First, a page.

The power of eminent domain is a dormant legislative power that may not be exercised without legislative authorization. And the legislature can authorize any person or entity to exercise it, subject to the constitutional limitation of “public use.” The legislature is thus free to delegate the taking power to any party it chooses, not necessarily a public entity.

           So we hope that this won’t come as too much of a shock to Professor Bell, but in all likelihood he personally holds the power of eminent domain. Most, if not all, states have statutes that authorize all persons to condemn access to their dwellings when they own landlocked land. Honest, Professor. We wouldn’t make that up, but if you doubt us, see California Civil Code § 1001. And if you want to have real fun, take a look at the pre-1976 version of that Code section. While you are at it, also see Linggi v. Garovotti, 45 Cal.2d 20, 286 P.2d 15 (1955) (condemnation of a sewer  easement by a private owner of an apartment house is OK because sewers are a public use).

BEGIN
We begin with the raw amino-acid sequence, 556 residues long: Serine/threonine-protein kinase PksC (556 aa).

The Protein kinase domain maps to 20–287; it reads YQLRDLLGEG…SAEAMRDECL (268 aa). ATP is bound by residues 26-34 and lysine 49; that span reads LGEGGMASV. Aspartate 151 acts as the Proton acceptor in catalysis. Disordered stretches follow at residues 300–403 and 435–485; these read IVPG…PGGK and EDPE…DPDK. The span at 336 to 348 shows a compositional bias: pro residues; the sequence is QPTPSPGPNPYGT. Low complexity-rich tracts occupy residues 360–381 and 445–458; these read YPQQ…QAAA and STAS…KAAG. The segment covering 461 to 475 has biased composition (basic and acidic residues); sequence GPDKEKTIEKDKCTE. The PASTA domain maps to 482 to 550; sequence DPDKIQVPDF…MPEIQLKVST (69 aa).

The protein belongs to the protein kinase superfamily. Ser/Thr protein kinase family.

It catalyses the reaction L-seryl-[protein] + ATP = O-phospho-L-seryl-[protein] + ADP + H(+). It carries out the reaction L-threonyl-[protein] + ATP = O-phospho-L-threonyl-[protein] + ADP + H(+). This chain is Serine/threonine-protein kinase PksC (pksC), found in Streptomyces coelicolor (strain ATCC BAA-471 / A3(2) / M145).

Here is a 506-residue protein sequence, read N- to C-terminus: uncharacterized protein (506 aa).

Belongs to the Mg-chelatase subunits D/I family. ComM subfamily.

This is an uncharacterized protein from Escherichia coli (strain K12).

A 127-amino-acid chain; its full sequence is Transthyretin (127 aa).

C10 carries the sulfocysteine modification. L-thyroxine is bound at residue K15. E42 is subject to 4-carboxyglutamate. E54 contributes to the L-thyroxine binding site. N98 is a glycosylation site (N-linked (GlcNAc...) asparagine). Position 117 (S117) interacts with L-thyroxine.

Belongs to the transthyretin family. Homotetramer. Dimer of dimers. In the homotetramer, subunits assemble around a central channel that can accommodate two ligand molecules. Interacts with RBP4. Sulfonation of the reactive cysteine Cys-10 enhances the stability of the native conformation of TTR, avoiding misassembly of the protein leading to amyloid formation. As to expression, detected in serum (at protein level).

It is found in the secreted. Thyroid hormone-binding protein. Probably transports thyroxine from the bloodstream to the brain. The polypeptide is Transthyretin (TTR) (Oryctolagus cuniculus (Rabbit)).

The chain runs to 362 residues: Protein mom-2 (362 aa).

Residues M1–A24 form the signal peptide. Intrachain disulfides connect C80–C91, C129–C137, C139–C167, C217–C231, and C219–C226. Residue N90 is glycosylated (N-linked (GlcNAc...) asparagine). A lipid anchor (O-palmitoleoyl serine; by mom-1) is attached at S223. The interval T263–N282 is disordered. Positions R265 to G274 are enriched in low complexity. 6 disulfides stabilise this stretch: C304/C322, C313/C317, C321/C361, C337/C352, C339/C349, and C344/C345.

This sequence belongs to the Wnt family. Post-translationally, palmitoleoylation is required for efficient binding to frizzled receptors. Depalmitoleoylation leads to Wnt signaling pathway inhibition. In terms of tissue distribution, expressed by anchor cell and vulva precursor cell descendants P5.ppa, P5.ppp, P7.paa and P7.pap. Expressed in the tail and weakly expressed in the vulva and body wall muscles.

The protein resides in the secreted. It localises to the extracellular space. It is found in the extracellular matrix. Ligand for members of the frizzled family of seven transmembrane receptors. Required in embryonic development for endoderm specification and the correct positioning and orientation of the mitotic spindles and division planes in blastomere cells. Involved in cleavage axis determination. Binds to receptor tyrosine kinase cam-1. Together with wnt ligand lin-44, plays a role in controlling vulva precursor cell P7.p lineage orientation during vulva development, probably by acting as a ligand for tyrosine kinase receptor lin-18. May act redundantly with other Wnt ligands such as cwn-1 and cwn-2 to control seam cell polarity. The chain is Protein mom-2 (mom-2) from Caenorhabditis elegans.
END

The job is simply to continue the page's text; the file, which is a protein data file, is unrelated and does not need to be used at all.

Stadiums – Once More With Feeling

         Atlantic magazine brings us the dispatch that Kansas City has blown $222 million for a new stadium, hoping to attract a basketball team — actually, any team that will come — but so far without success. For the whole article see Nate Berg, Stadium to Nowhere, April 17, 2009, click here

          And so it goes

Follow up. From the New York Times, Ken Belson, Is This Seat Taken? In Front Rows of New Ballparks, Not Yet, April 22, 2009, p. A1. We offer a quote without comment: